At their core, patents reflect an 18th century view of the market. The basis for patents is as valid as the old theory that disease spread by “bad air”. We have used science and evidence to create progress in every other field. It is ironic that the patent system, claiming to be essential to progress, depends on old faith-based arguments that were discredited 150 years ago.
So, we have an old discredited system that rejects reform, that infiltrates the political and business establishment, that turns living markets into zombies run by cartels and trolls, that spreads to vulnerable, essential areas of technology, that puts humanity’s very survival at stake. The conclusions and next steps are yours to make.
Read the full article here: http://www.ipocracy.org
September 30 2012 – by Annabel Crabb | smh opinion
Brilliant write this 🙂
… Freedom of speech – it’s simple in theory, but endlessly complicated and distorted by a million other factors of politics, circumstance, or the belief that you’re restricting it for the best possible reasons.
In the end, freedom of speech is like democracy: the worst possible system, except for all the others.
Attempts to curb freedom of speech for entirely excellent reasons are the most tempting of all: the shutting down of hate speech, for example, or the protection of society from extremes.
Human nature is to insulate ourselves against nasty shocks. That’s why we invented insurance. But you can’t insure against genuinely irrational human evil, any more than you can against stupidity or malice.
Which is why the bottom line on freedom of speech must always be: sometimes you just have to suck it up.
Read the whole thing here: http://www.smh.com.au/opinion/politics/the-worst-possible-option-except…
Annabel Crabb writes for ABC Online’s The Drum. She tweets as @annabelcrabb.
Prof Steven Pinker about free speech, taboos and pluralistic ignorance.
He outlined three main myths propagated by the banking lobby. The first was that reform, principally the demand for larger loss-absorbing capital buffers, was a choice “between safety and growth”. “The banking lobby would have us believe that higher capital requirements and lower leverage will damage economic growth and retard the recovery,” he said. “Bankers have exploited this fear.”
Mr Jenkins claimed that the argument was false because more capital would not limit the amount of lending a bank could do, but would make it safer and therefore lowered its funding costs. Banks have claimed the opposite was the case due to their adherence to “return on equity” (RoE) targets, which ignore risk.
The second myth was that unless RoE was high, shareholders would not invest and capital could not be raised. Mr Jenkins dismissed the claim, saying: “The prospective investor is no longer interested in promises of short-term RoE, he is interested in achieving attractive risk-adjusted returns.”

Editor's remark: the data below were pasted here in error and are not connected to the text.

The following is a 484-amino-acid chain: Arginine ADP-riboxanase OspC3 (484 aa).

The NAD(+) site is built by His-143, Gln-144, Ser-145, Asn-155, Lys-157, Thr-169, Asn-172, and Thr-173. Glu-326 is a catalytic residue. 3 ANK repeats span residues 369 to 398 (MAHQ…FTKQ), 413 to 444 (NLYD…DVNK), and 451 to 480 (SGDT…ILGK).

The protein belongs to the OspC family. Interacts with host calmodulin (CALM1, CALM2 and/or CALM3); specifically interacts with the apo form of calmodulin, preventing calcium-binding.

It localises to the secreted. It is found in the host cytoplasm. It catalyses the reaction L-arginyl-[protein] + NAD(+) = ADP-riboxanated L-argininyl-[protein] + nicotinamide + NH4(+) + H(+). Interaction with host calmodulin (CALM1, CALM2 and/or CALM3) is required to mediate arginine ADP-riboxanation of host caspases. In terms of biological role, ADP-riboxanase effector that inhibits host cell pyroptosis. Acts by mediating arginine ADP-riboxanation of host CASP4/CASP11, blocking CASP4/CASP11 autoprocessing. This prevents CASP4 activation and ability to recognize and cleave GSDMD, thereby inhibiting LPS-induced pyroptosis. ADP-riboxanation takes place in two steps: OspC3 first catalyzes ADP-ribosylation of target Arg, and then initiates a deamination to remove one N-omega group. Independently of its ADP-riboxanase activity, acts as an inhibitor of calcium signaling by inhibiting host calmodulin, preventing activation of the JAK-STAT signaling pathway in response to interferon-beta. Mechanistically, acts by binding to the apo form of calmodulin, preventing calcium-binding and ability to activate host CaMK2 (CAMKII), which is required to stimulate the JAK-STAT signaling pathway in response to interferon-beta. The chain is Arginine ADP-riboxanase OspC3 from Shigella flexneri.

The third myth was that governments cannot afford to over-regulate for the risk of losing financial centres. However, he said: “In a world of increased risk awareness, letting your banks off the capital hook will likely damage not enhance their ability to compete.”
Mr Jenkins also suggested that banks should be subjected to far higher capital and leverage ratios but fewer complicated rules in return.
Found this article about Australia’s ‘fluoro-vest economy’ in the smh – and just couldn’t agree more:
It’s boom time in Australia and if you’re in the fluoro-vest economy, you’re so loaded you can commute to your second home in Bali. For the rest of the country, however, it’s getting a tad difficult to just, you know, live. Continue reading “The fluoro-vest economy”
“The waste associated with the beverage industry comprises about a third up to a half of the marine debris that we find globally.”
Dr Britta Denise Hardesty
tiny tiny bits, that end up in the tiniest of creatures, poisoning the food chain from the bottom up…
See the complete story on ABC Catalyst
How we are now has been engraved on our personal harddrives long time ago.
And as much as I hate to admit it, there is not much we can do about that.
There is no way to reboot or reconfigure our basic I/O systems.
Encrypted for eternity.
So unfair. How could they know what they were doing back then?
Dr. Robert H. Lustig, MD, UCSF Professor in Endocrinology, about the impacts of the ubiquitous drug Sugar in nearly every consumer product, and the interest of the food industry and agriculture business:
… and why I suck at them.
All what is happening around us, the digitisation of our world and the ever-connectedness that comes with it, to me this is all just an awe-inspiring invigorating enlivening exhilarating over the moon one great fucking huge adventure, with software sprouting everywhere only to be consumed brainfinger-lickingly, and with layers that are going down deeper and deeper and everything being close-looped and crossed over, all that just absolutely blows my mind, every single day, again and again. That what is ahead of us, the breadth of the tech horizon of which we’ve only just seen a fraction so far (its maybe 5:45am on a winter morning), is just so gobsmackingly fabulous and exiting and inspiring right down to the tiniest braincell (and heart.bit), its the best reason to get out of bed every morning to see where we’ve gotten to today. At least that’s what I kinda think and feel about the whole thing.
But – when at a job interview I find it simply impossible to even begin to give a proper answer to questions like “where do you see personal enhancement opportunities” or “can you describe a situation past with communication gone wrong” or “would you see yourself rather-than-as?”
Continue reading “Job interviews…”